The Strains of a Nation

by Jeff Plude (June 2019)


Bombardment of Fort McHenry, Alfred Jacob Miller, 1828-30
 
 
I was about ready to scream myself. I say myself because my little brother had been screaming and moaning for the past hour in his hospital bed. He’d been up all night wailing after having prostate surgery two days before. He was born with Down syndrome and talked in a sort of clipped pidgin speech partly of his own making, and though my wife and I understood him well he couldn’t tell us exactly what was bothering him.
 
For a while my wife and I took turns trying to alternately calm him and cajole him into submission. I sat back down defeated, as I often was with him. I thought of my mother and father, who were both dead. At the time Mike was forty-nine.
 
There was an aide from the group home where he lived sitting on the other side of his bed near the window. She also tried to talk calmly to him, then grew a little more stern. “Tell us if it hurts, but don’t yell,” she said. But it didn’t work. So I slumped in my chair like my ears had been boxed, my nerves jangled.
 
 
But then something almost miraculous happened. As I instinctively looked up at the flat-screen TV that was up on the wall at the end of my brother’s bed, there was a half-animated action movie on, and during a scene that resembled American soldiers raiding a village of huts in Vietnam “The Star-Spangled Banner” started blaring! For a moment I thought it was part of the show. But the young aide, who was maybe in her mid-twenties, was leaning over Mike’s bed where he was slightly propped up and she was playing the national anthem loudly on her cell phone. It was an instrumental version, a traditional rendition played by an orchestra.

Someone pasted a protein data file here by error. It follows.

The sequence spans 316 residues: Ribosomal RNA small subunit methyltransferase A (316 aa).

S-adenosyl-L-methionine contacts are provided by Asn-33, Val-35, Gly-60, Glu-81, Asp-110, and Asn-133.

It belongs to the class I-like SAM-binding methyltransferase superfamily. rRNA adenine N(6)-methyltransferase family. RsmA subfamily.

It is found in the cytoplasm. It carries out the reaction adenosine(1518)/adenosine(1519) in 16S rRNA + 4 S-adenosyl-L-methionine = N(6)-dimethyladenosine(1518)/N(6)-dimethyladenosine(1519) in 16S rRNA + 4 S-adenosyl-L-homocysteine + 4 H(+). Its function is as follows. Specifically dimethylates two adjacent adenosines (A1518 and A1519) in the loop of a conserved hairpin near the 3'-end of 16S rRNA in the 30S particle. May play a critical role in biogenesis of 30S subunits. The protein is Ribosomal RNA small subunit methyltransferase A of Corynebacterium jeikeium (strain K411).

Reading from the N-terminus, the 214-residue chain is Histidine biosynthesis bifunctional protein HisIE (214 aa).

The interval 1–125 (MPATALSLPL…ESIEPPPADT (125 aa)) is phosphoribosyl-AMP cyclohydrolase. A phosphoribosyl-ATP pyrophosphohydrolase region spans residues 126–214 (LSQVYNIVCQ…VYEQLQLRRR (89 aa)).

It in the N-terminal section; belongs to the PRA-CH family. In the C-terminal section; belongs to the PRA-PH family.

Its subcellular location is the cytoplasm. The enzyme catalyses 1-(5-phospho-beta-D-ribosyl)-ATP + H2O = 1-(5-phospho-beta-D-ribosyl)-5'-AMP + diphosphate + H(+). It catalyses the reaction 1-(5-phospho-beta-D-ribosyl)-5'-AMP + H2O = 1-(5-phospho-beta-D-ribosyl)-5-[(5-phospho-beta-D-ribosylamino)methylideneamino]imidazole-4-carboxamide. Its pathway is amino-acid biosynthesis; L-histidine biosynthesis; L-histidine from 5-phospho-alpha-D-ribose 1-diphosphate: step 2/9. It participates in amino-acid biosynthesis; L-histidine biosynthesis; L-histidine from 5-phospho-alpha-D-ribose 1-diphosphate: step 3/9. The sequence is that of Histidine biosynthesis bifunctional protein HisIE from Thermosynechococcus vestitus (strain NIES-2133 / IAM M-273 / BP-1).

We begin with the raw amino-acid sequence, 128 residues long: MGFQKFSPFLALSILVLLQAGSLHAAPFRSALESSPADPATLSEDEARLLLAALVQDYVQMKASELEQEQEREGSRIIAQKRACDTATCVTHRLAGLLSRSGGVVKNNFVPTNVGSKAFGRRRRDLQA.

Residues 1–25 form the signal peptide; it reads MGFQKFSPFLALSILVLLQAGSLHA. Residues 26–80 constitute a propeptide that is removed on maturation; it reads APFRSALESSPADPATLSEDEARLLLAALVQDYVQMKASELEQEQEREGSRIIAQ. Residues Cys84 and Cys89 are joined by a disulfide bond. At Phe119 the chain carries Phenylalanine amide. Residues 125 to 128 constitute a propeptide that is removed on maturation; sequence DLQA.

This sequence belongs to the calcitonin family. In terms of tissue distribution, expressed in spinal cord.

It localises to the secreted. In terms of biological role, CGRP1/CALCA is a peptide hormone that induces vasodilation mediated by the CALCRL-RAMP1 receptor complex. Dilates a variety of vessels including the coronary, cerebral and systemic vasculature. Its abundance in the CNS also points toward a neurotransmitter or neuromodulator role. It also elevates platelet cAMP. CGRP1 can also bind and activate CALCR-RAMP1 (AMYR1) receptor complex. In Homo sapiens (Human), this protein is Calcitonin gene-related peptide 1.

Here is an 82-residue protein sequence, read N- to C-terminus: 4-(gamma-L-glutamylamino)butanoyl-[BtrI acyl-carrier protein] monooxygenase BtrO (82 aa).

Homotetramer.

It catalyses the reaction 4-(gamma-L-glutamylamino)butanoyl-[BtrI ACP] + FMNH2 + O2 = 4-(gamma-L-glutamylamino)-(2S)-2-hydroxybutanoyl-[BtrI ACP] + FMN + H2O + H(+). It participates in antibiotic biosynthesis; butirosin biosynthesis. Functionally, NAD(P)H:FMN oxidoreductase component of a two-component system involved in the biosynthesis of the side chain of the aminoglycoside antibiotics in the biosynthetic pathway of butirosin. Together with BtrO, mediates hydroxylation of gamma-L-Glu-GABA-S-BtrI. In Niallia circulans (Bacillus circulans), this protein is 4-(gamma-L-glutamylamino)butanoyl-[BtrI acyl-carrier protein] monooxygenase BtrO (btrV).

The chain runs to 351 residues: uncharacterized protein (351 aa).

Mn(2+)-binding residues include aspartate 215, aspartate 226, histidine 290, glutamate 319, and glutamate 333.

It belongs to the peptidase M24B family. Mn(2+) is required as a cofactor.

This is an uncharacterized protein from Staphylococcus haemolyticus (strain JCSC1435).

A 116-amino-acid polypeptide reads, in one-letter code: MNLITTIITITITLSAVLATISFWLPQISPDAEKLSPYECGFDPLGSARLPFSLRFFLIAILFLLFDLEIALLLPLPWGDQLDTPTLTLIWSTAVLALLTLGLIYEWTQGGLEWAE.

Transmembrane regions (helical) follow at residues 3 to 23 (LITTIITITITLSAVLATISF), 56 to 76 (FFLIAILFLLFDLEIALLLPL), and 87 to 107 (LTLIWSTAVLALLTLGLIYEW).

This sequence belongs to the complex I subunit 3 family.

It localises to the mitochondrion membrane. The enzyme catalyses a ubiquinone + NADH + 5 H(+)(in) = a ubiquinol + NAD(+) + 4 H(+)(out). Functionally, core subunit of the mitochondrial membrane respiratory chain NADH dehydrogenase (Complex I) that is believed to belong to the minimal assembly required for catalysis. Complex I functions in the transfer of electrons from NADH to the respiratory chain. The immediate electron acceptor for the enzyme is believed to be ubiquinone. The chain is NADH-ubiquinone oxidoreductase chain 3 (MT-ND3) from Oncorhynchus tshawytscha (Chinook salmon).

And he fell silent! I was stunned. At the end, my eyes started to well up. Perhaps it was a combination of simple relief or joy from a cease-fire in the aural bombardment of human suffering and that the national anthem can do that to me.
 
So the aide kept playing the national anthem over and over on her large phone, dangling it over the plastic rail of Mike’s bed. It was like magic—he was completely out. He fell into a deep much-needed sleep.
 
She explained that whenever he was up at night, as he’d often been over the past several months, and he was passing another of the stones piled up in his prostate, he’d wail and wail and she’d play the national anthem for him, his favorite song, she said, and he’d quiet right down. My wife and I used to know his favorite songs and still knew some of them, but this was a new one on us.
 
That was four and a half years ago. But I was reminded of it all last month when yet another singer—this one an amateur—butchered the national anthem at a pro baseball game. I hadn’t heard something like this since Roseanne Barr’s caterwauling version almost thirty years ago, but the latest perpetrator was reportedly just substituting at the last minute and afterward seemed truly sorry. Even professional singers have struggled with it.
 
Some distortions of the national anthem are deliberate, and can rankle just as much if not more. Probably the most well-known is Jimi Hendrix’s mind-bending take on “The Star-Spangled Banner” at Woodstock fifty years ago, complete in full hippie regalia (fringed shirt, jeans, headband) and armed with a Fender guitar and Marshall amp. It was instrumental only, and he played it as part of a medley on Sunday morning to a couple of hundred thousand young people on a farm field in upstate New York, many perhaps stoned or tripping. Was it disrespectful? Was it patriotic in its free-spirited way? Was it a little of both, or somewhere in between?